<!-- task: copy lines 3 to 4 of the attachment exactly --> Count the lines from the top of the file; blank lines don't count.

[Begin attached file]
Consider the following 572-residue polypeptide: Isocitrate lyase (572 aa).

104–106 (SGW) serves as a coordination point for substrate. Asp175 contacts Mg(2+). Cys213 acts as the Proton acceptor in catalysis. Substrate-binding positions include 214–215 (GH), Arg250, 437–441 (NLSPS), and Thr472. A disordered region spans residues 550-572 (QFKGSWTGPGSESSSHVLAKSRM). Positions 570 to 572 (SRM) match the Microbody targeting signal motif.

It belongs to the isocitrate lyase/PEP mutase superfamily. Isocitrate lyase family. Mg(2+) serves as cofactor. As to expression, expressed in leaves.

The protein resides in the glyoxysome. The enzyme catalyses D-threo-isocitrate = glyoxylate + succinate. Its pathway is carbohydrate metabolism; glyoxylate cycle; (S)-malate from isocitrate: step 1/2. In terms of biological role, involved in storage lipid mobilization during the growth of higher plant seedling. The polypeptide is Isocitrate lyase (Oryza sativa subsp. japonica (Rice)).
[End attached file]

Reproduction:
It belongs to the isocitrate lyase/PEP mutase superfamily. Isocitrate lyase family. Mg(2+) serves as cofactor. As to expression, expressed in leaves.

The protein resides in the glyoxysome. The enzyme catalyses D-threo-isocitrate = glyoxylate + succinate. Its pathway is carbohydrate metabolism; glyoxylate cycle; (S)-malate from isocitrate: step 1/2. In terms of biological role, involved in storage lipid mobilization during the growth of higher plant seedling. The polypeptide is Isocitrate lyase (Oryza sativa subsp. japonica (Rice)).